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  #29 (permalink)  
Old 6th July 2005, 03:09
Fuathas Fuathas is offline
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the thought never occured to me that they would not speak Gaelic.

The book is to be taken seriously just as the infamous DaVince code, richt?
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  #30 (permalink)  
Old 6th July 2005, 03:19
Husky Husky is offline
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Quote:
Originally posted by Fuathas

The book is to be taken seriously just as the infamous DaVince code, richt?
What book? Barrow ... haha ... Barrow is a serious and well respected scholar of international standing. That particular bookbook has many snippets of high (and some low) quality scholarship, but it's not a biography and it's not very fun.
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Old 6th July 2005, 08:39
aNonnyMoose aNonnyMoose is offline
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Barrow's book is one of the definitive books about the Bruce - but as Husky said, it's not 'fun' - it's a serious piece of historical research and as far from Tranter as you can get. There's merit in both. Tranter for a good story, usually based on as much historical fact as he could find out but with occasionally dodgy dialoge, and Barrow for the facts as known when he wrote them (60's or 70's as I recall - the book has been out for a good long time) but remember it's history and therefore rather more of a dry rendition of events.
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  #32 (permalink)  
Old 6th July 2005, 12:51
Laeg Laeg is offline
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I read the Tranter books fairly recently and they are a great read. He brings the characters to life for you. Maybe not the academic's choice. But I thought they were good enough.

I have to say in the first of the Bruce trilogy,he has Bruce not being able to understand Gaelic. Then in the second he has him speaking it. So somewhere in between he must have learned it.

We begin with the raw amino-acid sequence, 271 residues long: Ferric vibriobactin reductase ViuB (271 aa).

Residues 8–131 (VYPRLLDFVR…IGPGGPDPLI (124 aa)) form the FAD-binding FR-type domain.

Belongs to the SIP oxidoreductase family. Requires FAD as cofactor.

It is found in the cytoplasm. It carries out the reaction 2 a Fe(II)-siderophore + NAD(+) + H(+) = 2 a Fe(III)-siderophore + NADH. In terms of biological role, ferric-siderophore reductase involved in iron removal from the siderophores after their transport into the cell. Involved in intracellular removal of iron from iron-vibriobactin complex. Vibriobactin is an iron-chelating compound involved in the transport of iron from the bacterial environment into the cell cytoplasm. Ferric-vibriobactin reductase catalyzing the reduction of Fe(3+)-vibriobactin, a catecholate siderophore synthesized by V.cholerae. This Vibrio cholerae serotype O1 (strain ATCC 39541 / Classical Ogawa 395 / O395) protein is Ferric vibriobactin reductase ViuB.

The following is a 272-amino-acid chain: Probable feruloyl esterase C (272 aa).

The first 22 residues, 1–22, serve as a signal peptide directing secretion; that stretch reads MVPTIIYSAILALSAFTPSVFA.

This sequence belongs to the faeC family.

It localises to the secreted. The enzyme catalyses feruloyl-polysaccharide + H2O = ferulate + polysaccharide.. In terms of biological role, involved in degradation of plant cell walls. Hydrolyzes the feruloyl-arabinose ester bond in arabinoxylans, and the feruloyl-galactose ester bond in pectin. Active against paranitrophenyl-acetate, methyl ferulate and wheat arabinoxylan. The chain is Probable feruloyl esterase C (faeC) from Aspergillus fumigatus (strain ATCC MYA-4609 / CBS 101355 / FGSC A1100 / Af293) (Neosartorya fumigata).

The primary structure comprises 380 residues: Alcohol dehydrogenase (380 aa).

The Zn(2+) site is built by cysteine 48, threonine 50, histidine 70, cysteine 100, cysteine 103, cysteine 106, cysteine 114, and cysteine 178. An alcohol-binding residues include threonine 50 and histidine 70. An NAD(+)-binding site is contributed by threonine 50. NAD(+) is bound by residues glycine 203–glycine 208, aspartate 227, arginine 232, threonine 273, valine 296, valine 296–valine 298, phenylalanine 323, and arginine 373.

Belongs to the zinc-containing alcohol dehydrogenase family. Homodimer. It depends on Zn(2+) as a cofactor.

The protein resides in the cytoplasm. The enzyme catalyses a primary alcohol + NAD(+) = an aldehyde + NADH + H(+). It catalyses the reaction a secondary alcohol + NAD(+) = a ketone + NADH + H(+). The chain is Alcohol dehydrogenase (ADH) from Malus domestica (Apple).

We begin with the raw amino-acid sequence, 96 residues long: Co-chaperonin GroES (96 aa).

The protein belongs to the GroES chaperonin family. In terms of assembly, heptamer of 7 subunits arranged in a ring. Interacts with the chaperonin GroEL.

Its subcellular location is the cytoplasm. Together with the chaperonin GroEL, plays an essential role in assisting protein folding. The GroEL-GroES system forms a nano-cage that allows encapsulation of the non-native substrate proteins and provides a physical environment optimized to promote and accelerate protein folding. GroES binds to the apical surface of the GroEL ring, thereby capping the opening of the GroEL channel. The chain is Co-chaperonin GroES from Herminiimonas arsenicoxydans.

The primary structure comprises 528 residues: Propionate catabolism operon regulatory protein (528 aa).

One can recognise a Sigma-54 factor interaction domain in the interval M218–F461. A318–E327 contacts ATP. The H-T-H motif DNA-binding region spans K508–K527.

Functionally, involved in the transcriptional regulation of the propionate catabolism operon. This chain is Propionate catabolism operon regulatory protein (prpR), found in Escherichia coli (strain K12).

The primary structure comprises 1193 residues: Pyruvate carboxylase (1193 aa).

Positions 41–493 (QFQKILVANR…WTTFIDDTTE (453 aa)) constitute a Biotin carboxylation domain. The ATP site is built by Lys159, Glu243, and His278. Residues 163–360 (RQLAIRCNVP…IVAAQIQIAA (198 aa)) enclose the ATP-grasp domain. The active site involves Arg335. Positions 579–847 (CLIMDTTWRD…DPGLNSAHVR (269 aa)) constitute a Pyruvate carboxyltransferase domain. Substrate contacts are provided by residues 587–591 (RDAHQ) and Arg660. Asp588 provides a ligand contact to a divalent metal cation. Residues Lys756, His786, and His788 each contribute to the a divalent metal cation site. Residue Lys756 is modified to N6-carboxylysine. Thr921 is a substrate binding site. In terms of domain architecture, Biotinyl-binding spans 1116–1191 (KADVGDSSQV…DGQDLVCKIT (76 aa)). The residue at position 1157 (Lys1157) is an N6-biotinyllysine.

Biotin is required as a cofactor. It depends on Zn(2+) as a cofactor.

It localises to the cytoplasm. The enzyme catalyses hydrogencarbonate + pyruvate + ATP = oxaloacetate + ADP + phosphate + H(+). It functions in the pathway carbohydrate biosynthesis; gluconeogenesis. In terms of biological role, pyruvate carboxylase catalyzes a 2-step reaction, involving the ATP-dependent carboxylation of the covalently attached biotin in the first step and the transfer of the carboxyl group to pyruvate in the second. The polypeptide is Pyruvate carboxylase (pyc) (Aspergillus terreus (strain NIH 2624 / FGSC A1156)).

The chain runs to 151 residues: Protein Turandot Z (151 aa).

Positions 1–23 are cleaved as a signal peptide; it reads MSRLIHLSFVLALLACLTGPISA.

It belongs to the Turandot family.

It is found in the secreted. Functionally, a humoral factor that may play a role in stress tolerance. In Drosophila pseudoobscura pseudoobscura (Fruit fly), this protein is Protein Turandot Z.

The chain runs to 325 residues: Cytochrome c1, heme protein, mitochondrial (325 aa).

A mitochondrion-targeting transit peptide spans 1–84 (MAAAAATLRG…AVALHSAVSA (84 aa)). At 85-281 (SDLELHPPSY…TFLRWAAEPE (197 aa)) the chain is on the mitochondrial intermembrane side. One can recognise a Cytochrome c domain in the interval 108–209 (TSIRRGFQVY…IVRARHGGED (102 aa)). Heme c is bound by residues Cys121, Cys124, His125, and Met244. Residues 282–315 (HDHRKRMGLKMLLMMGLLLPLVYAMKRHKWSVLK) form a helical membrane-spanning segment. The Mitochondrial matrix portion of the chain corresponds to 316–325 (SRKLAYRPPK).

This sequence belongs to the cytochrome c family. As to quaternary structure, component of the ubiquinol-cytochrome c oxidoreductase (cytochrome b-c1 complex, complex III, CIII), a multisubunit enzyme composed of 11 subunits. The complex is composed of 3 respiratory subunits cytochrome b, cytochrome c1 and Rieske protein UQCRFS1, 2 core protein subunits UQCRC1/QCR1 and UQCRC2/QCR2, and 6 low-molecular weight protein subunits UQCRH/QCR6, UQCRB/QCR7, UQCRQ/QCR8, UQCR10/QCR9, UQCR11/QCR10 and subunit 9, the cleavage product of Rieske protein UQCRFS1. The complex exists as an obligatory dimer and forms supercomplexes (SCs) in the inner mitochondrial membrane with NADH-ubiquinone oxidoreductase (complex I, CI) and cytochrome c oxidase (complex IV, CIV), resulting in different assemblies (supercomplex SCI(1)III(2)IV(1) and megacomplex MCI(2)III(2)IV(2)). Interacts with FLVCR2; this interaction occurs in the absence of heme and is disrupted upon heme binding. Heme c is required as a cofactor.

Also, he says that Bruce was glad to get out of Ireland. He didn't care much for the place. And the Irish stole his horses. They were more of a hinderence than a help.

But he still tells a good story. And he must have did some historical research.
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  #33 (permalink)  
Old 6th July 2005, 14:38
Albanactus Albanactus is offline
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Tranter is fiction. We know very little about the upbringing of Robert Bruce.

Does Tranter have Bruce speaking French initially?
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  #34 (permalink)  
Old 6th July 2005, 17:29
Laeg Laeg is offline
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I can't remember exactly,but yes I do think he had him speaking French.

I think the book first in the trilogy was the 'Path to the Empty Throne' It was after a battle near Edinburgh [I think] which Bruce lost, that he sought refuge in the Highlands.

Tranter has him meeting a local. A holy man who looks after some sort of religious relic. When the man speaks to him in Gaelic. Bruce can't understand him.
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  #35 (permalink)  
Old 6th July 2005, 19:39
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Scottish_Republican Scottish_Republican is offline
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Bruce's mother at the very least was a Gaidhlig speaker (maybe his father too - who knows), and I don't doubt he would have spoken both Gaidhlig and Norman French from an early age.

Tranter is a good read, but I think he is wrong on this one.
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